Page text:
- Stop trying to please people. I can bet your money that you will annoy, upset or repel someone at any given point, no matter who you are, what you do, or say. Be yourself and let people appreciate you for who you are. These are the people that matter.
- Sport adds a lot of perspective to life. Sport teaches us the values of individualism, teamwork, and everything in between. It teaches us how to value not just ourselves, but our comrade in arms, the ethics, and principals that define us, and the entity we represent. Let one sport be a passion.
- See the world for what it is and not what you think it is.
- Respect time. Time is our most valuable resource and you must put it to the best possible use to ensure that you live a life of purpose and impact.
- Do it now. The best time to embark on something is now. Not tomorrow or any other day.
- Coolness comes from your personality and character. Doing things to look and feel cool is just insecurity.
- Cut yourself some slack. Beating yourself up over all your mistakes and shortcomings will only have a negative effect in the long run. Making mistakes and being inefficient is part of life. Give everything your best effort, pick yourself up if you fail, pat your back for having tried, learn from your limitations and strengths, and try again.
- One selfie is enough.
- Save consistently. I can’t emphasize this enough.
- Bad things can happen to good people. You may believe that you’ve been fair and honest and respectful of people and events in your life. Yet life will take a dump on you. It’s part of the process.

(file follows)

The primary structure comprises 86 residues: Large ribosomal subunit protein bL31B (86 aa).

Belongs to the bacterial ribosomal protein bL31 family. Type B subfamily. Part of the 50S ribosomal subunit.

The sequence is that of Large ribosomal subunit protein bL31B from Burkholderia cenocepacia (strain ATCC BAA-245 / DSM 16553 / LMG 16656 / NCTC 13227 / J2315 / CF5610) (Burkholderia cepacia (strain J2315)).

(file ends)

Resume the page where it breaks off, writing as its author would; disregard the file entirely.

- Love your toys and pets. They give you all the joy and no grief for the entire duration of their lives.
- Be grateful. While you may think you don’t have what you really yearn or work towards, you’re alive and kicking and an opportunity is about to present itself to you as much as the next person. Thank your stars for what you have, the positive people in your life, the strength, the passion, the compassion, and the desire to make an impact.
- Spend a majority of your life outside Instagram, Facebook, Twitter, and any other social media application that’s luring you into its deceptive web.
- Laugh at yourself. There is nothing more helpful in dealing with life’s tantrums than a sense of humor. And when this humor is directed inward, you’re a mighty titan (who may choose to just snap his fingers to get stuff done.
- Think beyond yourself. Have a vision that includes more than just yourself. Make a positive impact on the world around you. Give.
I have 14,000,606 more points to dole out, one more than the number of futures Dr. Strange saw in ‘The Avengers: Infinity War’. Just like he saw only one victorious future, we too have just one life to fulfill our destiny. Go make the best of it.